“The bottom line is it’s an awful mess,” Bennett said. “There are many, many issues, many, many holders (of city debt).”
Bondholders and insurers are not objecting to Detroit’s eligibility, purportedly saving their legal power for the debt-cutting stage of bankruptcy, assuming Rhodes grants the city relief from its creditors.
City officials and consultants determined the most organized way to negotiate with an estimated 100,000 creditors would be bankruptcy court, Bennett said.
A flurry of lawsuits in early July by retirees and the city’s pension funds added to the hostile environment of negotiating out of court, Bennett said.
“They were frankly insensitive to the overall problems the city faced,” Bennett said of unions and retiree groups.
Objectors: Decision set
Attorneys for the objectors painted a different picture of the events that transpired in the run up to the bankruptcy filing.
As early as July 8, Orr spokesman Bill Nowling had developed a communications plan explaining why the city was filing bankruptcy — 10 days before the actual filing and just two days before the city planned a series of meetings portrayed as good faith negotiations, according to a trial exhibit.
An attorney for the city’s pension funds produced a July 9 email from state Treasurer Andy Dillon to Snyder suggesting the city was still trying to distribute information about Orr’s June 14 plan to pensioners and other creditors.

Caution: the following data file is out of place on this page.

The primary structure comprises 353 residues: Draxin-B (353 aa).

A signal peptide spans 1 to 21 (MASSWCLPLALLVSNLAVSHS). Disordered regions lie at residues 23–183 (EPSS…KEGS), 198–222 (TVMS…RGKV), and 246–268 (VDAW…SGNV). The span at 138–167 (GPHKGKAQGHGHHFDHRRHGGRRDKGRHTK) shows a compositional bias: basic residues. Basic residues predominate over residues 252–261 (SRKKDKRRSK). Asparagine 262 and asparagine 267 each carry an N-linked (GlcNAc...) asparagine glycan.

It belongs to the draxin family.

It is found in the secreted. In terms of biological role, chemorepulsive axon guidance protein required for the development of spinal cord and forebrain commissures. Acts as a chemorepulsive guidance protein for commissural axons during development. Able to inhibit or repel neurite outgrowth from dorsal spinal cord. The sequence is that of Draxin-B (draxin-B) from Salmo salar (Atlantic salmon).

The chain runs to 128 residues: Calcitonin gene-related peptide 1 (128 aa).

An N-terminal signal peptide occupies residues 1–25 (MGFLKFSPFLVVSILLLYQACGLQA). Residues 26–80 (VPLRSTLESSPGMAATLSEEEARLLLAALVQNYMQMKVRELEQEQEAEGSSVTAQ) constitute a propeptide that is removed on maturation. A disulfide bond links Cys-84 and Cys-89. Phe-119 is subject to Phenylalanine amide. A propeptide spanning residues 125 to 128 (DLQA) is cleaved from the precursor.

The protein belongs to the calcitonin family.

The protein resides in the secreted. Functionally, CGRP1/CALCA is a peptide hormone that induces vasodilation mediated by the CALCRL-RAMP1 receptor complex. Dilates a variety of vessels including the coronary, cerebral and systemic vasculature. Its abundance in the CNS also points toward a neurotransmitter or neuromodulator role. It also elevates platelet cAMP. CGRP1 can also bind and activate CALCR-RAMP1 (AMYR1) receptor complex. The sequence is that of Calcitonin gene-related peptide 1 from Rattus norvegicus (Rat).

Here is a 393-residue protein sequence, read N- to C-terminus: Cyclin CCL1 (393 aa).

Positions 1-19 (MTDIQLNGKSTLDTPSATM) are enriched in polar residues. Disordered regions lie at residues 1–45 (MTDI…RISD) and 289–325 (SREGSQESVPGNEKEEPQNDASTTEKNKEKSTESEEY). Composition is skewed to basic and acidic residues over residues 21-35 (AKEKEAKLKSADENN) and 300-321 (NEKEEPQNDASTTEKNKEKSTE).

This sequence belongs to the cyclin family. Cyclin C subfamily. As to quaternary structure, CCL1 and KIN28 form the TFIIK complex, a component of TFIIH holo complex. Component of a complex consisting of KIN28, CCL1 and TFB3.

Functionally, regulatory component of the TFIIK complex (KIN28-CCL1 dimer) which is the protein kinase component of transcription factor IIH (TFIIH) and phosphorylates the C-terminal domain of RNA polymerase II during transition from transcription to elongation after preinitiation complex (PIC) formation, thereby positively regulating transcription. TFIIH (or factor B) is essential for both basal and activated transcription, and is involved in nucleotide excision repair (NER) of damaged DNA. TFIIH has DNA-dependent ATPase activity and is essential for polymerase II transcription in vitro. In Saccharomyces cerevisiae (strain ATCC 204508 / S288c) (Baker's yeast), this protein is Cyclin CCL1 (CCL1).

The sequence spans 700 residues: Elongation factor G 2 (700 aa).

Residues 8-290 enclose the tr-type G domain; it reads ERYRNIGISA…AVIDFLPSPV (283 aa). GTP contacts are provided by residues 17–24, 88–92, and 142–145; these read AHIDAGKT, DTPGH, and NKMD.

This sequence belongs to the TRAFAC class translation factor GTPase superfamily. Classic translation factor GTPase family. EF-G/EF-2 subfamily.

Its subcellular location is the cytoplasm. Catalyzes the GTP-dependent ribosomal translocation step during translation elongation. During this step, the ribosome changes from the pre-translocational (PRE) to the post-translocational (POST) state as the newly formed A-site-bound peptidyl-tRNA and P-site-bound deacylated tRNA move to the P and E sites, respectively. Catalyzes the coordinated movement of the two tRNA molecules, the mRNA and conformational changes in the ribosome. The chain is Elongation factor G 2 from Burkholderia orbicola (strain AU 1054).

“The objecting parties submit that Chapter 9 was already a foregone conclusion,” said Jennifer Green, attorney for Detroit’s police and fire and general retirement systems.
Barbara Patek, an attorney for police and firefighter unions, said the negotiations period was designed to create “a record of impracticality (for the city) where they set themselves up for failure.”
Detroit's bankruptcy eligibility trial resumes at 9 a.m. today with creditor attorneys cross examining city financial consultant Gaurav Malhotra, followed by testimony from consultant Charles Moore about the health of the city's pension funds.
The city also plans to call Police Chief James Craig and Emergency Manager Kevyn Orr either today or Friday, depending on how fast the trial proceeds.
Gov. Rick Snyder has agreed to testify Monday afternoon.